War and Twitter, 140 Characters at a Time - The UpStream

War and Twitter, 140 Characters at a Time

posted Saturday Jul 23, 2011 by Jon Wurm

War and Twitter, 140 Characters at a Time

Just last week we were finally able to report that Twitter does intend to become a profitable business and this week CEO Dick Costolo took it a little further at Fortune Brainstorm Tech. Adam Lashinsky fired off some questions at Costolo about Google+, Promoted Tweets and the like, some of which Costolo answered and others he responded to.

Not surprisingly the first question asked was in regards to the Fortune cover titled "Trouble at Twitter." Costolo responded with some stats like Twitter's website getting 400 million unique hits per month and that their users generate 1 billion tweets every 5 days, which is an improvement from June, where it took seven days to reach 1 billion tweets. Costolo also mentioned that their mobile usage is growing 40% every quarter.

That's not all the Twitter CEO had to say. Hit the break to find out else was said.

The next question Lashinsky asked was about Biz Stone and Ev Williams leaving. This has been a topic of interest and Costolo feels as if the focus should be on building up a management team, not the exiting of the founders.

In late 2009, we started putting together a senior management team at the company. The media has focused on the founders coming and going, but really what's happened is we've built this senior leadership team. We need a couple more senior engineering managers. We are going to be bringing in a senior marketing executive. One of the most interesting things about Twitter is it's one of the most powerful brands in the world, that blue bird, but we don't have anyone curating that internally.

Skipping forward a little bit, Costolo starts talking about the advertising opportunities that Twitter has and wants to take advantage of, all of which offer advertisers the opportunity to take advantage of global, real-time advertising since Twitter is available on a variety of devices. Twitter also wants to develop an ecosystem that will offer up core analytics and CRM services but probably not much more. Their goal is to keep things as simple as possible.

That goal is in-line with Twitter trying to stay focused and ignoring secondary markets that Facebook and Google+ are battling over right now. Costolo seems to think that it would be real easy for Twitter to get sucked into that but they intend to hold their ground.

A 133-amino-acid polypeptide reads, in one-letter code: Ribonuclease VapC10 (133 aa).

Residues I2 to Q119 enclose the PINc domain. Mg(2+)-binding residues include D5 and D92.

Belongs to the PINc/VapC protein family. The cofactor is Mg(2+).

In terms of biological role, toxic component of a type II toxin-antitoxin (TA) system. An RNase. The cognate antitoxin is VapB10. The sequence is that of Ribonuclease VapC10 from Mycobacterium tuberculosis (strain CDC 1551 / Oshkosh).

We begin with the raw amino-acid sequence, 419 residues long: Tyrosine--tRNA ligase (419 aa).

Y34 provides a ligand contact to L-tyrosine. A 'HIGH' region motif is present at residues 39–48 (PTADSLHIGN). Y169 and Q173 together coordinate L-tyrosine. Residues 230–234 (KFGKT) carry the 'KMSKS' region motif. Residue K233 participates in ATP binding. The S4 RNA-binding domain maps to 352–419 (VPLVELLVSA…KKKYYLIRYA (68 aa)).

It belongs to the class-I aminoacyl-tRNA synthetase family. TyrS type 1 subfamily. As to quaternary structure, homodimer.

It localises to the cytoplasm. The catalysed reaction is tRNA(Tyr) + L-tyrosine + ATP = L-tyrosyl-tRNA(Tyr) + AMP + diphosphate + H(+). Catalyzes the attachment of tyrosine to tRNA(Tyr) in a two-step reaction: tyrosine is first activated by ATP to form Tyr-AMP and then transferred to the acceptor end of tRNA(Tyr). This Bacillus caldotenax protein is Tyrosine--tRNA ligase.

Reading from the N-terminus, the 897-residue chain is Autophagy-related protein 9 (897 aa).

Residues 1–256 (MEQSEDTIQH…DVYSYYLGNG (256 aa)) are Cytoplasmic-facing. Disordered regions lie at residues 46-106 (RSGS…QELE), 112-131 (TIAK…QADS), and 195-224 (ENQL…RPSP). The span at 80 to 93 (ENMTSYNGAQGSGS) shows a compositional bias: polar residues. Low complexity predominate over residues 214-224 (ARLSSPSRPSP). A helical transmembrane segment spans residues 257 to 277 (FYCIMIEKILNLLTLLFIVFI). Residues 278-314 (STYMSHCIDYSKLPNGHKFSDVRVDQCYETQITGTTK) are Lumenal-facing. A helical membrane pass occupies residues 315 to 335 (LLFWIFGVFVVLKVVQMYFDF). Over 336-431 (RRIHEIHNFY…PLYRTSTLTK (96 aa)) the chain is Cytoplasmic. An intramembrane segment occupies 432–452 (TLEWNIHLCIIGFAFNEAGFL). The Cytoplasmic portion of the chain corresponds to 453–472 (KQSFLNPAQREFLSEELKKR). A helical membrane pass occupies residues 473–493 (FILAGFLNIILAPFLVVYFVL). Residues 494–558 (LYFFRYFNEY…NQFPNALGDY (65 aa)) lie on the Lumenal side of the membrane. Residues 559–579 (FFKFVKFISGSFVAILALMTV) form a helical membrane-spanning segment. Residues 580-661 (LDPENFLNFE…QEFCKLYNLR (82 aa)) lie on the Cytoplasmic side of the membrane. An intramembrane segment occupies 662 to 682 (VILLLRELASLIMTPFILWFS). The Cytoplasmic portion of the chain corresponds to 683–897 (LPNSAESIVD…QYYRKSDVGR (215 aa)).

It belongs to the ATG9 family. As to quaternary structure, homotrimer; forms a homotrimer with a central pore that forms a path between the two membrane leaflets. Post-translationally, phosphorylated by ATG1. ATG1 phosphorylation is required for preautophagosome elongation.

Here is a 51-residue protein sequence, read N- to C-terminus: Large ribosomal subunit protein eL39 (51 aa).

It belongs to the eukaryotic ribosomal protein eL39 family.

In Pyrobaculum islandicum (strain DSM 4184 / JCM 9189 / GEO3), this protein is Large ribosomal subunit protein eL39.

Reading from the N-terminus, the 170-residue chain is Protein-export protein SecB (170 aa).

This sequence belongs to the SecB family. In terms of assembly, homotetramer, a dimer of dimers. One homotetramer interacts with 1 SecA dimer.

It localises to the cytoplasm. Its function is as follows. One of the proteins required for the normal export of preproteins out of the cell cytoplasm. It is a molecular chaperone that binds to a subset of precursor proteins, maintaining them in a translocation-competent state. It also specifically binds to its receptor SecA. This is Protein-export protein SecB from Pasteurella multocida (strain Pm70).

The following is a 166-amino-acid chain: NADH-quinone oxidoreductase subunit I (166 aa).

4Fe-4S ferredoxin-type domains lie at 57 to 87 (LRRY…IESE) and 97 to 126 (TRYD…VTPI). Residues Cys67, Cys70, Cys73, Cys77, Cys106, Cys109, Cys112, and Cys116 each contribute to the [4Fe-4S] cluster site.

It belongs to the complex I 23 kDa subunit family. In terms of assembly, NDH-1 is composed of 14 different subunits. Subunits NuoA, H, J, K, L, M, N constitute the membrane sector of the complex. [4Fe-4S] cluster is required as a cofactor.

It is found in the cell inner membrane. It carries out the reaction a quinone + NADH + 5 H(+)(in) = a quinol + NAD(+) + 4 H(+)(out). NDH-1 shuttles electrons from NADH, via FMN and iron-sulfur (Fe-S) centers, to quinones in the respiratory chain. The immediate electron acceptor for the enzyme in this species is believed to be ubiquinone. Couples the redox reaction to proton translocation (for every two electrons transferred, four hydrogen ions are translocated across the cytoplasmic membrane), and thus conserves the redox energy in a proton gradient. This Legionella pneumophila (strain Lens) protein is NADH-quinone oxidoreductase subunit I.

The simple answer is it's a distraction. We and Zynga and Facebook have had to retroactively put lots of policies in place to constrain that. Because it's a brave new world you worry about the people buying, are they accredited, what do they know, who's going to get in trouble in the end of the day if it doesn't work out.

Overall I think that Costolo keeping the blinders on Twitter is a good move. If you intend to compete with Google in the already overcrowded market for online advertising, you should probably get really good at it. His focus on building the company from the inside out is also a good thing. If their users see value and potential in their service, Costolo has to foster that same value and the passion to harvest Twitter's potential in it's employees. Couple this with his understanding that they need to sink more money into infrastructure to support their growth internally and externally, if they can get the funding. It just might be possible for them to pull it off.

Something else encouraging for all to hear is in fact a vision statement. This from a company that until recently didn't even care about having a business plan comes to me as a bit of a shock but is still welcome none-the-less.

Our mission is offering simplicity in a world of complexity. If you just look in your side view mirror, you say, 'Twitter's going to be the world in your pocket... now with video chat,' then you lose your way.

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